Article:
Firstly I have made a low rent video on how to measure yourself. Figuring out your size and body type is about the most difficult component of shopping via the internet. My video while humorous is only just the primer on self measurement…
I often refer to it when a customer calls me trying to figure out if something fits. Secondly measuring is a two person sport. It is virtually impossible to measure yourself without the help of a second person. I always recommend that you measure yourself and you measure a garment that is similar in design to the one your purchasing. I personally like my customers to send me a picture of themselves from the flat front on view and from the side in order to evaluate the body type. Real clothes hounds know their measurements but most of us have barely a clue. It does not help that sizing has become completely dishonest today. Even though WW 2 required a new set of standards and measurements for garments to cloth the millions of lads going off to war, it appears modern manufacturers have skewed true measurements to appease the growing obesity epidemic. Nowhere does this become more apparent then when I am comparing vintage (true) measurements to modern garments. This adds a further complexity when someone is ordering a jacket. They may believe they are a size 42 when in fact they are a size 48. They may believe they are a Medium or an XL without any clues what those sizes mean. Even more tricky is trying to compare measurements. If you measure a garment with a drop shoulder, or a shoulder pad, your arm measurement will differ to a raised shoulder line. Ultimately the safest way to figure out your size is to try on a bunch of jackets that are sized and similar in style at a store and noting the measurements of the jacket (short of trying on the actual garment you wish to purchase). I recommend two things when measuring: Get a friend to help and do it a bunch of times or,Â even better go to a suit store and get fitted or measured by a professional.
Number two on the recommendation list is find a similar garment to what you want and take the two dimensional measurements of that garment on the floor. For example my jackets have an average 4 inches of extra room in the chest for movement typical of vintage jackets. If your chest measurement iis a 38, then my jacket measurement would likely be 42 or 2 x 21 inches on the chest. Seems complex eh? The real key is to know yourself. Go to a tailor. Acknowledge your build and any freakish body dimensions you may have. If you have monkey arms accept it and order extra long arms (typically around 26 inches) if you have wide hips and a narrow chest you must note it. And if you have a big belly you better mention it because many vintage cuts will not fit at all! And for the bodybuilder set…if you don’t note it I can guarantee it wont fit because it is very hard to accommodate huge muscles. Part of my strategy is to have stores globally where you can try on a jacket. Short of that I am working on cotton mockups for paying customers to try on before ordering. Hopefully there wont be too many issues here.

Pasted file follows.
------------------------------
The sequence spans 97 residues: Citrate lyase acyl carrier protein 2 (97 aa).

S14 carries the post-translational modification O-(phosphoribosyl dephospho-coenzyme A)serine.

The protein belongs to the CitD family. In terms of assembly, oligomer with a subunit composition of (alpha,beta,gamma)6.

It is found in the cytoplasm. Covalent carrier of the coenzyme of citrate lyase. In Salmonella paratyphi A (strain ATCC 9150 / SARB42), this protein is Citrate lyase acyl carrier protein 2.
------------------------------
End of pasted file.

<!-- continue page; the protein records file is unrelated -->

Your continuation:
Now to point number 2. Vintage or custom jacket? Well each one has its plus’ and minus’. It is a common misconception that collectible vintage jackets are unaffordable. While they are a “limited” resource I still get many vintage jackets that I sell both in my Ebay Auctions and in my Dry Goods section on my Himel Brothers website. Vintage jackets have definite plus’ in that they are broken in and develop crazy character and patina. Usually because I dont sell jackets that are not finest quality hides and the leather has reached a state of creasing and character that makes them pre worn awesomeness without any fakery. Beyond character the jackets are absolutely authentic in cut. The down side is of course they are partially through their life, with a strong possibility of failures of liners, zippers and seams.Â On a good vintage jacket these are all designed to be repaired and replaced. The upside of vintage is also the downside. If you wanted to break in your own jacket or get maximum wear out of it then you need your own new one. Plus often you will never find your exact size or style. In this case you definitely need a new jacket. Here is the kicker, outside of incredibly rare designs and brands, it costs more to make a truly authentic perfect vintage style jacket the to purchase a vintage one. So vintage is likely where you will find a deal. This is usually not the case if you are looking for a Trojan or a Buco jacket but buyer beware not all replica or vintage jacket makers are equal. There are a million websites that debate the quality and characteristics of each manufacturer. I have a particular philosophy when approaching the issue of vintage vs. new. I buy rare designs and vintage jackets, hard to find collectible jackets to add to the HBL collection and I make jackets that are inspired from old jackets or replicate old jackets allowing my customers to get perfect vintage quality. I like eccentric rare leather jackets and designs because I believe everybody deserves one good thing!